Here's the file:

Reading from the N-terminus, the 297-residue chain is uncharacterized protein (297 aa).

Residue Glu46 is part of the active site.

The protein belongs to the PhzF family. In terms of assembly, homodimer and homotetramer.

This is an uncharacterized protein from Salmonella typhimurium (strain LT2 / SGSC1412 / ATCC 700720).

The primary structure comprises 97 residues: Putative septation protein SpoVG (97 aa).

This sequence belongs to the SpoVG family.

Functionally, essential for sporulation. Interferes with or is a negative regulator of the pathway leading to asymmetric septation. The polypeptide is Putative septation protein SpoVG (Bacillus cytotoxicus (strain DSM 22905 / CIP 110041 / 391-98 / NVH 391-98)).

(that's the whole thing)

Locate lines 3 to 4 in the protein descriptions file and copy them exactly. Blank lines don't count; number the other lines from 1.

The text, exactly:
The protein belongs to the PhzF family. In terms of assembly, homodimer and homotetramer.

This is an uncharacterized protein from Salmonella typhimurium (strain LT2 / SGSC1412 / ATCC 700720).